Neck, bridge: CPE HG100 "Iced Green Transparent"

Printed on: 
Creality CR10S

Follow Bence Balogh

 

Follow Fillamentum:

   

  
  
   

 


Mechdonalds Printed by Grafit February 27 2019

He is from Hungary and we met on Twitter while he was using our materials for really nice and clean printing. “I am already helping Fernando with his top secret project, beta testing at 40% size”. We knew we are on the same page to make some good collaboration!

*Fernando Jerez is our long-time friend, he’s talented designer who started the wavey madness with his generative design.

Hello Grafit,
When I was asking you about some ideas for a new bigger project, you wanted to print exactly this amazing design by Juri Pranjic. How did you find the model?
I have seen this earlier on Twitter when Juri designed it and started printing his own. I became a follower of @3dworkbench instantly.

Two materials in seven different colours, tell us more about the printing process ... Which printer you used, how long did it take to print? Did you use any tricks or special set up for printing?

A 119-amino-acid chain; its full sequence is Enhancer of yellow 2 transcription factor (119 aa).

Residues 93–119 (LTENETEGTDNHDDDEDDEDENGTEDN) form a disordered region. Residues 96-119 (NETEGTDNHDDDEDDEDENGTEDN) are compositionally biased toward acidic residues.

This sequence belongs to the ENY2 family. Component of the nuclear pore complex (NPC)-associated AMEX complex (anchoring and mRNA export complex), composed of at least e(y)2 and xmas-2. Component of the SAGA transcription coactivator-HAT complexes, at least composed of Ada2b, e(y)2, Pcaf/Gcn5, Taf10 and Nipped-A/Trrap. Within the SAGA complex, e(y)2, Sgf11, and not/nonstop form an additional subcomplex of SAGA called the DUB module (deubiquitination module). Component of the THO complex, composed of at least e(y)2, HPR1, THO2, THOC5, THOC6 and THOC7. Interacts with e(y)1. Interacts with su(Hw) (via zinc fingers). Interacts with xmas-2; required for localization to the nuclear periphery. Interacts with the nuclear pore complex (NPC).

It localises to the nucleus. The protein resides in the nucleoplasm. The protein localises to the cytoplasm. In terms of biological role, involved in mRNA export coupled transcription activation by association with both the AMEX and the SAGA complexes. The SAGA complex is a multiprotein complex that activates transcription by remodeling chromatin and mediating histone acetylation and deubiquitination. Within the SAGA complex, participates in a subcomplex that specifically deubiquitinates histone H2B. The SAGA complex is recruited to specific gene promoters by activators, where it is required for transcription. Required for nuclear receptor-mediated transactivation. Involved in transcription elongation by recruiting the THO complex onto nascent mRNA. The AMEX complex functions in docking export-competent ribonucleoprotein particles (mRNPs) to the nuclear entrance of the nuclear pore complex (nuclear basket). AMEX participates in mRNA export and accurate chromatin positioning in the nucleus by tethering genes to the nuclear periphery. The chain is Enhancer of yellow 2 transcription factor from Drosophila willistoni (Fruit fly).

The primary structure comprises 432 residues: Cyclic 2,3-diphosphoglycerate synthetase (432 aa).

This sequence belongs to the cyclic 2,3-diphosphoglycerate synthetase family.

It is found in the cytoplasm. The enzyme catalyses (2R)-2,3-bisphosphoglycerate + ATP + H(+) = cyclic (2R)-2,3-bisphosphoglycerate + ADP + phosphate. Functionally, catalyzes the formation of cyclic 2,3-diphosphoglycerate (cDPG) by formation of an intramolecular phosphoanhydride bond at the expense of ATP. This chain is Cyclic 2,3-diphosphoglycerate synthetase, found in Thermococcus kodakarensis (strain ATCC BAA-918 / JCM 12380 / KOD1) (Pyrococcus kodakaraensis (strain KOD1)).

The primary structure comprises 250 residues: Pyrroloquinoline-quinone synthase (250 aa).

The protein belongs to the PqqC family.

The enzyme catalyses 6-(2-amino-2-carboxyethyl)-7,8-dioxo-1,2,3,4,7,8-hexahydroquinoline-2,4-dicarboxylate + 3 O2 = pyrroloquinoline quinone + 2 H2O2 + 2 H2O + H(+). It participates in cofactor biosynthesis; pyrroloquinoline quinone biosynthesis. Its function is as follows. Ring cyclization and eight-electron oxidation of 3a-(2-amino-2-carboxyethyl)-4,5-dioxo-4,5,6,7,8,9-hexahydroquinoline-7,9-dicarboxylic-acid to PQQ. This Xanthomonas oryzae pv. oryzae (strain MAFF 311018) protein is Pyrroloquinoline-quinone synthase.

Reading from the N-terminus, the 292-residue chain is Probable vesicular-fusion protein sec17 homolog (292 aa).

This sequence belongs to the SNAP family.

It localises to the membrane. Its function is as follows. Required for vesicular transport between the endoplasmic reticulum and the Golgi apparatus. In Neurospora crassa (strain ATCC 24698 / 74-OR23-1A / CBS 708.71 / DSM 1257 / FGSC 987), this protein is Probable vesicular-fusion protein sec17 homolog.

Well, the CPE Red Hood filament was a completely new material for me. And because it needed high temperature, I used my Prusa i3 MK3 for that job. No failures there. It came out nicely in the first round. On the pictures you can see, it is the tomato slice.
Since I scaled up this awesome model to 140% I had to use some tricks. For example, on the original model, every part of the burger is solid. However in a perfect world, you will never see the inside of the tomato slice, and the meat etc. so I decided to cut out most parts. The tomato slice is a ring eventually. I will post some making-of photos on my twitter later.
Ender 3 printed the burger buns (Light Ivory PLA), and the limbs (Vertigo Grey PLA). Everything else was printed on the Prusa i3 MK3.
Fries & Cheese (Melon Yellow PLA), Lettuce (Grass Green PLA), Meat (Purple Red PLA), Shields (Traffic White PLA)

Did you have any issues with stringing on CPE? Because when it’s moist, it can be  hairy printing.